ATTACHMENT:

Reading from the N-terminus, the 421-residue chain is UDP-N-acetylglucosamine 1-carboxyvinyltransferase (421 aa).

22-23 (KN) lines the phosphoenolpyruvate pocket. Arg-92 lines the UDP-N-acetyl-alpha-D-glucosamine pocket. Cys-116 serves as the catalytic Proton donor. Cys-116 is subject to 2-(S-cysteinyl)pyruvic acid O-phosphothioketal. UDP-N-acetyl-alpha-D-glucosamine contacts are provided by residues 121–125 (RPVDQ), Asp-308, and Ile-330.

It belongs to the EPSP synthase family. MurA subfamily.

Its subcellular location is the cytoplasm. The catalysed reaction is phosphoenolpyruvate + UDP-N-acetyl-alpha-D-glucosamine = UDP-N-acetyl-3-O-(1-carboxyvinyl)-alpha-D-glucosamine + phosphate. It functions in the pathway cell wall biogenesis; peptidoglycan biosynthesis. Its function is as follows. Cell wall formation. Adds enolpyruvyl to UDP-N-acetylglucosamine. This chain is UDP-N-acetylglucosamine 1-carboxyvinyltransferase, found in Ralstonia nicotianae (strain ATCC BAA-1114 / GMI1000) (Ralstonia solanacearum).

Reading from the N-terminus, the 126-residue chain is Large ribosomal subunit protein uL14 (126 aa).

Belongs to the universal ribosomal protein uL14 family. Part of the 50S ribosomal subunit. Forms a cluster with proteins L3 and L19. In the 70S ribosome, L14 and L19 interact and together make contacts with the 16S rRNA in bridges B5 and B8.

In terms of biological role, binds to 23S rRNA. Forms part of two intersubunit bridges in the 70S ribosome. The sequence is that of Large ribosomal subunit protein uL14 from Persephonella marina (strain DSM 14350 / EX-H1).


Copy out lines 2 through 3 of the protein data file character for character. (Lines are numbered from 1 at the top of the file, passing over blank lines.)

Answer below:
22-23 (KN) lines the phosphoenolpyruvate pocket. Arg-92 lines the UDP-N-acetyl-alpha-D-glucosamine pocket. Cys-116 serves as the catalytic Proton donor. Cys-116 is subject to 2-(S-cysteinyl)pyruvic acid O-phosphothioketal. UDP-N-acetyl-alpha-D-glucosamine contacts are provided by residues 121–125 (RPVDQ), Asp-308, and Ile-330.

It belongs to the EPSP synthase family. MurA subfamily.